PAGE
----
Coping with cancer isn't easy. So, how do you build the mental strength to cope with everything you're facing? Mindfulness is one thing that may help.
How mindfulness helps
Mindfulness allows us to step outside of our own minds and observe how we think about things. Over time, those who practice mindfulness learn to become less attached to their own thoughts, perceptions and beliefs. People begin to take actions based on the true nature of people and events, rather than how they wish or hope them to be.
By focusing on the details of our experiences, we are better able to understand what is happening in each moment. This new understanding will allow you to spot and avoid negative reactions. Mindfulness also better enables us to see the many ways we can positively respond to our situations. This helps us achieve inner peace and balance.
Studies show that patients who practice mindfulness begin to feel better despite their medical problems. Physical symptoms don't necessarily go away, but that's not the aim of mindfulness. Rather, the goal is to help you find a different perspective and a new way of coping with your illness.
What is mindfulness? And how do I do it?
Mindfulness is the practice of focusing on your thoughts, emotions and feelings in the present moment with acceptance and without judgment.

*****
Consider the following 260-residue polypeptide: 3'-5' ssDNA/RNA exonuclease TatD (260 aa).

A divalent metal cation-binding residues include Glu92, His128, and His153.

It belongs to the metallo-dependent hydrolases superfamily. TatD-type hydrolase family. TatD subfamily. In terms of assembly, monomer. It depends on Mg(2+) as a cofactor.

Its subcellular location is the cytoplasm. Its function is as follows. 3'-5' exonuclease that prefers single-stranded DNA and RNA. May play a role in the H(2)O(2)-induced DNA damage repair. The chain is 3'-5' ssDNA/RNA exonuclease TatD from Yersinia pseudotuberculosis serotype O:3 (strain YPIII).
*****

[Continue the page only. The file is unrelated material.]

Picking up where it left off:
It is one simple coping technique that's been found to reduce stress, boost energy and improve well-being.
While it may sound complicated, mindfulness practices are simple. One easy way to stay mindful is to focus on your breath.
You can practice mindfulness while sitting, walking, standing or going through daily routines like driving to appointments or washing clothes. The key is to focus on the activity at hand.
Next time you're sitting in a waiting room, focus on your stomach. Your eyes can be closed or open. Now, follow your breath as you breathe in and out. Become aware of how many times you are breathing in and out, how your stomach moves, how your lungs feel, how each breath feels different, etc. If your mind wanders, gently bring your attention back to your breath.
Finding time for mindfulness may seem difficult, so start by using it during your normal daily activities. Strive to live fully in the present moment, and you may find a sense of happiness and peace.
Get help at MD Anderson
If you're a patient at MD Anderson, our social work counselors can teach you mindfulness techniques. We also offer counseling and support groups at no cost to patients and caregivers.